Sunday, January 31, 2021

Staying healthy during the pandemic

Keeping up with a discipline depends on good health. I thought of this today because I strained my back and wondered if I'd feel up to writing my daily 111-word text. Since I started writing them, I've had only one break – of over a month due to appendicitis. Such consistency means that I have been generally healthy since the beginning of 2020 – and that's unusual for me, since I otherwise get a couple of colds and a round or two of the flu every year. Oddly enough, then, the coronavirus pandemic has been a period of relatively good health for me – social distancing has kept me healthy in general, it seems. (Andrew Shields, #111words, 31 January 2021)

Saturday, January 30, 2021

"Some frowned, some smiled": Nell Trent observes the world in Dickens's "The Old Curiosity Shop"

During their wanderings in Charles Dickens's "The Old Curiosity Shop" (1841), Nell Trent and her grandfather take shelter in a low archway and observe passers-by in an all-encompassing sentence anticipating the opening of "A Tale of Two Cities" (1859): "Some frowned, some smiled, some muttered to themselves, some made slight gestures, as if anticipating the conversation in which they would shortly be engaged, some wore the cunning look of bargaining and plotting, some were anxious and eager, some slow and dull; in some countenances, were written gain; in others, loss." The hidden observers figure how the novelist interprets the world to write tales of "bargaining and plotting", of "gain" and "loss". (Andrew Shields, #111words, 30 January 2021)

Friday, January 29, 2021

Keynes and the "fearful problem" of occupying oneself

In "Economic Possibilities for our Grandchildren" (1930), John Maynard Keynes imagined a future when people would be so well-off they'd have to confront the problems of leisure and abundance: "It is a fearful problem for the ordinary person, with no special talents, to occupy himself [...]." But while he predicted a fifteen-hour work week, he apparently couldn't imagine the development of the fledgling entertainment industry of film and radio, which would soon expand to television and later to computer-based entertainment. If today's "ordinary people" worked that little, they'd know how to spend their time: listening to music, playing computer games, streaming movies and serials, developing conspiracy theories, and sharing cat pictures. (Andrew Shields, #111words, 29 January 2021)


The 15-hour Work Week: Keynes And AOC Disagree

Thursday, January 28, 2021

The "vacant evening of his own blank solitude": The space for desire in Jane Austen's "Emma"

When Mr. Woodhouse in Jane Austen's "Emma" urges her to "not make any more matches", Emma begs for "only one more" for Mr. Elton: "I must look about for a wife for him. There is nobody in Highbury who deserves him [...]." Mr. Elton, one of the neighbors the Woodhouses can count on, is always ready for "the privilege of exchanging any vacant evening of his own blank solitude for the elegancies and society of Mr. Woodhouse's drawing-room, and the smiles of his lovely daughter." This double emptiness creates a space for Mr. Elton to fill with desire, which makes Emma, for him, the only one "in Highbury who deserves him." (Andrew Shields, #111words, 28 January 2021)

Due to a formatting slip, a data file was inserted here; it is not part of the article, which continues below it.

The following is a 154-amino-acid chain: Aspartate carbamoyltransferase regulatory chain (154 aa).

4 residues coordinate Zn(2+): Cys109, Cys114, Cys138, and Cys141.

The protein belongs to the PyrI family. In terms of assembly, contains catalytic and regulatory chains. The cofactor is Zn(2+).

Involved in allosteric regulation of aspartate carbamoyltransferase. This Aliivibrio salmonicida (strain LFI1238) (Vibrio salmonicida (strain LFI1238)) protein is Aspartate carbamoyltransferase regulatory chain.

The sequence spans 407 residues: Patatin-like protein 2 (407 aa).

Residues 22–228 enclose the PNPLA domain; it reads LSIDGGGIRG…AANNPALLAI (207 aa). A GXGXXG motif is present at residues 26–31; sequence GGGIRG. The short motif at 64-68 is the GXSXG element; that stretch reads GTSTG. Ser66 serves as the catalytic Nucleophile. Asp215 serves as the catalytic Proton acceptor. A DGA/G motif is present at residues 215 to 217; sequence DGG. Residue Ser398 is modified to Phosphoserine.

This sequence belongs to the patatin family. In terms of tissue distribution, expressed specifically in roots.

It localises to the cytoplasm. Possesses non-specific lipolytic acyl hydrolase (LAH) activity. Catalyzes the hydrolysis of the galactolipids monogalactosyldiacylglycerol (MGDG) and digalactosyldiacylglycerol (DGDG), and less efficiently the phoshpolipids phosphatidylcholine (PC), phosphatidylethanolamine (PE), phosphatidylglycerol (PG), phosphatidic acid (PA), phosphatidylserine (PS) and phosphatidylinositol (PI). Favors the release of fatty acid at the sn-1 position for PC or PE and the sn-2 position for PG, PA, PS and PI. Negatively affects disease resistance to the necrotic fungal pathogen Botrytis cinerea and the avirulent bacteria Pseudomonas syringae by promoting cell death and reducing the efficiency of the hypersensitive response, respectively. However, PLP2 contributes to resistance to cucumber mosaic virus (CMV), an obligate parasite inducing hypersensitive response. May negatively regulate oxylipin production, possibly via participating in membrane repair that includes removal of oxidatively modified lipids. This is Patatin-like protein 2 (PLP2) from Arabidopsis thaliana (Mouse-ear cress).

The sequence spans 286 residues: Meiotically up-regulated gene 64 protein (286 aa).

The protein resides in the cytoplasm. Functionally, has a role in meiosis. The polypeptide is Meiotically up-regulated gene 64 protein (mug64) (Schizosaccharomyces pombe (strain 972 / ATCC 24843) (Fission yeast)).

Wednesday, January 27, 2021

"Hobbyless victims" in Basel teen slang and "hobby ideology" in Adorno

A few years ago, when my son was in his mid-teens, young people in Basel would insult each other with the expression "hobbyloses Opfer" ("hobbyless victim"). My now teenage daughters say this expression is now old-fashioned (such are the vagaries of slang trends). But today it crossed my mind when I came across Theodor Adorno's phrase "hobby ideology", which I have now found the source of, the 1969 radio lecture "Free Time" ("Freizeit"), in which Adorno refers to the "naturalness of the question of what hobby you have" and adds, "Woe betide you if you have no hobby." Little did Basel's teens know in the mid-2010s that they were all Adornians. (Andrew Shields, #111words, 27 January 2021)


Tuesday, January 26, 2021

Jealousy and Austenian "accomplishments"

In her "New Yorker" article "Starting Fresh", on learning new skills as an adult, Margaret Talbot includes a reference to Jane Austen: "I started to think of these skills as 'accomplishments' in the way that marriageable Jane Austen heroines have them, talents that make a long evening pass more agreeably, that can turn a person into more engaging company, for herself as much as for others." Yet Emma Woodhouse's relative lack of "accomplishments" compared to Jane Fairfax is a matter of jealousy: "[...] she saw in her the really accomplished young woman, which she wanted to be thought herself." Thus, Emma's attitude towards "accomplishments" undercuts Talbot's positive take on acquiring "accomplishments". (Andrew Shields, #111words, 26 January 2021)


Monday, January 25, 2021

"Fingerspitzengefühl" in an article in "The New Yorker"